Tommy was one of those kids that, no matter how hard he tried, he just couldn’t stay out of trouble. I was never quite sure whether or not Tommy was rotten or whether trouble just followed him wherever he went. Whatever the reason, Tommy managed to live up to the reputation of the typical middle child. His older brother seemed to be perfect in every way, the model child and his younger sister was the cute and adorable baby of the family, leaving the field wide open for Tommy to become the black sheep of the family. And as black sheep go, Tommy was a doosey.  Tommy was also the son of my friends and so even though, I would have rather not have been part of this kid’s life, the fact that he was the Karen’s beloved son, meant that I had to learn to deal with him.

I can still remember an afternoon, long ago, when Tommy was barely three years old. A bunch of us had gathered to celebrate Karen’s birthday.  Tommy was in a foul mood.  I decided that he just didn’t like the fact that on this particular day he wasn’t the center of attention.  He seemed to do whatever he could to upset his mother. 

Her patience with him was beginning to get on my nerves and I was relieved when Karen announced that it was time for Tommy to take his nap. After a very long and loud temper tantrum, Tommy was eventually quiet in his room; a little too quiet, it seems. It wasn’t until I got into my car to leave and happened to glance up toward Tommy’s bedroom window that I realized just why he had been so quiet. Hanging outside of Tommy’s bedroom window was the evidence of this little boy’s stubborn streak. Somehow, to this day I still don’t know how he managed to do it, but somehow little Tommy had managed to stuff the mattress from his bed out the window. Continue reading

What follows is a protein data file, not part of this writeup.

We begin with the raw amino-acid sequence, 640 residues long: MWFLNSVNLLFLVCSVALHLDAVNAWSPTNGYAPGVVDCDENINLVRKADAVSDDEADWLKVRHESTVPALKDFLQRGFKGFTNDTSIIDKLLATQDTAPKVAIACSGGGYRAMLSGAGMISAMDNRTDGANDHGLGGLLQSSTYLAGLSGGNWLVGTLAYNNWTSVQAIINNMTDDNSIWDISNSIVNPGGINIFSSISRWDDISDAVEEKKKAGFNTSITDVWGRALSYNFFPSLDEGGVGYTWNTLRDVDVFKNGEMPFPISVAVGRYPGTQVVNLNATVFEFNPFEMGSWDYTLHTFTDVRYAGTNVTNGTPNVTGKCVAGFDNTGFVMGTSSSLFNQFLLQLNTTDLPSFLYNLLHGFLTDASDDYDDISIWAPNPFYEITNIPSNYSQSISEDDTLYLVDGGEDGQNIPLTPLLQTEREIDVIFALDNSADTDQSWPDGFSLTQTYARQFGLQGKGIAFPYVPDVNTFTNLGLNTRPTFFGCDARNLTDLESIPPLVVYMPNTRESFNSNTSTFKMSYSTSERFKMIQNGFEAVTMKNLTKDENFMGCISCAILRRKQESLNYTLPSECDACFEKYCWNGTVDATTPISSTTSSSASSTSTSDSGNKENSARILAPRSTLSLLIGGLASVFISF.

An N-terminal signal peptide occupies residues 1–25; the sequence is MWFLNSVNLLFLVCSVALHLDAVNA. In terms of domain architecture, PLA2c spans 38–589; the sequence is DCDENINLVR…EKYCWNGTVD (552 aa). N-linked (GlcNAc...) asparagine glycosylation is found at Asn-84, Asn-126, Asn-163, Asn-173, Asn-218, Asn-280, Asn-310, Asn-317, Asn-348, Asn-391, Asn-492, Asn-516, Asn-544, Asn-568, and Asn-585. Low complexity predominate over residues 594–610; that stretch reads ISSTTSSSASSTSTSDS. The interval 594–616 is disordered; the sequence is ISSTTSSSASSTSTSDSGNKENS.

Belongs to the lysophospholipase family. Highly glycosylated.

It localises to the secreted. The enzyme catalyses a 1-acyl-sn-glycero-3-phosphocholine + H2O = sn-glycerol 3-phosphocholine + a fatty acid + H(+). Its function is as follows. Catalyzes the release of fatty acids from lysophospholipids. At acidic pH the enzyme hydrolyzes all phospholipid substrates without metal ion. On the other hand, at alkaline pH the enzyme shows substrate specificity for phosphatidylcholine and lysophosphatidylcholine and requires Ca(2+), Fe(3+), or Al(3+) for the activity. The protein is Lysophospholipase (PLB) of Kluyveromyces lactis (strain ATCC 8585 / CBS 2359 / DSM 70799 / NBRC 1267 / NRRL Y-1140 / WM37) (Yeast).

Hosea: the Coronation Street of Ancient Israel

A Sermon on the Book of the Prophet Hosea

Coronation StI am indebted to Bishop John Shelby Spong for his insights into the Book of the Prophet Hosea. Without Jack’s thoughtful portrayal of Gomer, I would not have recognized her as the Leanne Battersby of her time. Also, thanks to Marcus Borg for his definition of the verb “believe”!

Listen to the sermon:

For those unfamiliar with Corrie, here’s a sample of the first 50 years:

The Steadfast LOVE that GOD IS: a sermon for Hosea 11:1-11

God's Admiration for us copyHere’s a sermon I preached a few years ago on this Sunday’s reading from the Book of the Prophet Hosea. Just as the people of Israel’s images of God changed over time, my own images of the Divine have changed since I preached this sermon. However, I still resonate with ways in which the Book of Hosea seeks to broaden the reader’s understanding of God away from traditional notions of anger and wrath toward images of steadfast love, for I too have had to broaden my own understanding of the Divine many times over the years. I suspect that I am only just beginning to imagine the contours of the steadfast Love that God Is.

Tommy was one of those kids that, no matter how hard he tried, he just couldn’t stay out of trouble. I was never quite sure whether or not Tommy was rotten or whether trouble just followed him wherever he went. Whatever the reason, Tommy managed to live up to the reputation of the typical middle child. His older brother seemed to be perfect in every way, the model child and his younger sister was the cute and adorable baby of the family, leaving the field wide open for Tommy to become the black sheep of the family. And as black sheep go, Tommy was a doosey.  Tommy was also the son of my friends and so even though, I would have rather not have been part of this kid’s life, the fact that he was the Karen’s beloved son, meant that I had to learn to deal with him.